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Torn between profit and purity

Is David Blunkett right to expect schools to teach pupils business ethics? Reva Klein reports

Next week the Education Secretary, David Blunkett, will join forces with the Chief Rabbi, Jonathan Sacks, to launch a new initiative to encourage the teaching of business ethics in schools The case for such an approach will be underlined by a survey which will reveal the attitudes of 13 and 14-year-olds to money and morality. The survey is expected to focus on young teenagers' willingness to sanction shoplifting and other forms of law-breaking.

It will also mark the release of a "money and morals" teaching pack - the first programme on business ethics designed for schools.

As the saga of the Hinduja brothers' lavish courting of ministers here and abroad continues to unfold, it seems a good time to attempt to clarify the distinctions between sweeteners and bribery, between little white lies and deception, and confront the moral dilemmas faced in our daily lives, especially at work. The question is: are schools - already groaning with the pressures they are under - the best places in which to broach these questions?

The Jewish Association for Business Ethics thinks so. The London-based charity has been taking business ethics workshops to schools and sixth forms for the past six years and is responsible for the pack and the survey. "Our experience of schools is that students want to explore and debate these issues," says Lorraine Spector, the association's director and co-author of the pack. "They generate some passionate debates."

Publication is in response to the demand from teachers for a resource they can use in the classroom. Aimed at key stage 4 and post-16 students, it's designed to be used as part of personal and social health educationcitizenship, business studies, economics or religious studies.

The pack contains a thought-provoking and interactive curriculum. Its aim is to get students to draw on their experiences and values as they are presented with everyday moral dilemmas in the workplace, which they're asked to discuss. While the text contains some Biblical quotes, "the basis of the pack draws on ethical perspectives that transcend religious denominations", says Lorraine Spector. The scenarios cover a lot of ground: the temptation to write CVs based more on fiction than fact, how to see through hyperbolic advertising claims, sharing insider information about a company takeover with your stockmarket-dabbling family, offering or being offered "presents" to win business contracts. The teachers' pack offers suggestions for discussion points and press cuttings of real-life situations.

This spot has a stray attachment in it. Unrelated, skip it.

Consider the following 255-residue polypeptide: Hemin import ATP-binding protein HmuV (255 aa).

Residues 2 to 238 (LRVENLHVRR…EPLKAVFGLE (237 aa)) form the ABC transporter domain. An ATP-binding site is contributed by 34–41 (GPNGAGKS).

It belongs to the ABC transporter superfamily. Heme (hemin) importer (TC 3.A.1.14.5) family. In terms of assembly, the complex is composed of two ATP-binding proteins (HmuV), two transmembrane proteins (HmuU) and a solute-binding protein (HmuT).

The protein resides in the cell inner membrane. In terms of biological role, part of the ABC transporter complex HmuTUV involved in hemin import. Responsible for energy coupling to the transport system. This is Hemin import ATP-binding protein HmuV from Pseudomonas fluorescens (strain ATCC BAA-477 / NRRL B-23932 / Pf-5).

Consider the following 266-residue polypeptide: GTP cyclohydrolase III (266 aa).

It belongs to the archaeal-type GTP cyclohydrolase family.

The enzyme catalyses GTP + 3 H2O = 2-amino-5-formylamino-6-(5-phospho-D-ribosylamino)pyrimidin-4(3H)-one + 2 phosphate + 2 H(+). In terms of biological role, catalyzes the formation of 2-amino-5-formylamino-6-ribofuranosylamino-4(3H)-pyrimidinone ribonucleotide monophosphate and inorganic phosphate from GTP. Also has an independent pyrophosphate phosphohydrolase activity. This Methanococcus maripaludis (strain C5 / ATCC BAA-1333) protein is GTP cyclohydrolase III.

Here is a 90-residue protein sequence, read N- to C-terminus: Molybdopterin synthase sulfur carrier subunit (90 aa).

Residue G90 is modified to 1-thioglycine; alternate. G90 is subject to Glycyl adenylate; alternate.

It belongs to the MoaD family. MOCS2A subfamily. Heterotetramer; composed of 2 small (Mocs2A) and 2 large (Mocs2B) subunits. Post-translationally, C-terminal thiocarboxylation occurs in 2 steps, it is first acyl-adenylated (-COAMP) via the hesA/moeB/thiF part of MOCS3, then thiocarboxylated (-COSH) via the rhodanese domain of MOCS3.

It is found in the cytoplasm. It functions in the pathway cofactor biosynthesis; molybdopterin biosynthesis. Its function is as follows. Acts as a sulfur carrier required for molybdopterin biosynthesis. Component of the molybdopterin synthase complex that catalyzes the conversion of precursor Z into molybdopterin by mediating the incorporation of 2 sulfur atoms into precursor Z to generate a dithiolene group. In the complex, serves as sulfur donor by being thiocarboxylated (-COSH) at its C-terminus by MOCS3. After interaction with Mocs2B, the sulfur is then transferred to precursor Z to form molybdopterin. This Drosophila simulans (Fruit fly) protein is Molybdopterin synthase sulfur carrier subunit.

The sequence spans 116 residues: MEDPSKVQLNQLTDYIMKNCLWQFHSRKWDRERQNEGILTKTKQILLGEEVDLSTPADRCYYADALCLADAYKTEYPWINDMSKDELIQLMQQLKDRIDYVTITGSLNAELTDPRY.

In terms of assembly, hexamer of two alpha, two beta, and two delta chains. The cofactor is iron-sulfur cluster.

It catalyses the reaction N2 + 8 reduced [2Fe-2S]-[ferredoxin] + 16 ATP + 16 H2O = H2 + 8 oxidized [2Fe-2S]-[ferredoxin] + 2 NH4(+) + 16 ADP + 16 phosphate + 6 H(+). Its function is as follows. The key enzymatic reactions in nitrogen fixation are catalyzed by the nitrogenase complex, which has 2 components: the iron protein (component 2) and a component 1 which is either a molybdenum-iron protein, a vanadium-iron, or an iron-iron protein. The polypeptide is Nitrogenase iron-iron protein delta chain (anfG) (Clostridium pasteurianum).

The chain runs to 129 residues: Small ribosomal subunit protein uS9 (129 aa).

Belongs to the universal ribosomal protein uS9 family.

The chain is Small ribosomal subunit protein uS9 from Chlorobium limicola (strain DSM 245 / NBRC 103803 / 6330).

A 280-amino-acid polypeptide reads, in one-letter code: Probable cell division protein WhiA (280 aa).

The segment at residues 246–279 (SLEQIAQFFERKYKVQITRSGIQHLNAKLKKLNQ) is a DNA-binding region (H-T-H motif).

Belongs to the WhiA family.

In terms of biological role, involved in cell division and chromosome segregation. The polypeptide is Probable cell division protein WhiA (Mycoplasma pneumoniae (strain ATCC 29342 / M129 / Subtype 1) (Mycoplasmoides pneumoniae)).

Inevitably, there are those inside and outside the education world who ask whether school is the place for learning about business ethics. The Bishop of Blackburn, who is chair of the Church of England's education committee, is dubious about schools being given responsibilities that traditionally have been the preserve of family and spiritual leaders.

He said: "Schools are perceived as the prime fixers of applied morality. They're expected by society to do what society itself finds difficult. I give all the support I can to teachers trying to set standards for community life not just in lessons but in the ambience and ethos of schools.

"But ... we live in a society which doesn't have an overwhelmingly accepted moral code. MPs pontificate all the time that if only schools do this or that, the world will be a better place. But I don't believe it. There are other sectors of society that also have tremendous powers and responsibilities, like the media."

From the corporate angle, Roger Opie, director of education at the Industrial Society, disagrees and welcomes the attempt to break new ethical ground in schools. "The Industrial Society's 1998 report, '2020 Vision', surveyed 10,000 young people. One of the points tht emerged was that young people felt they weren't being prepared adequately for the world at work."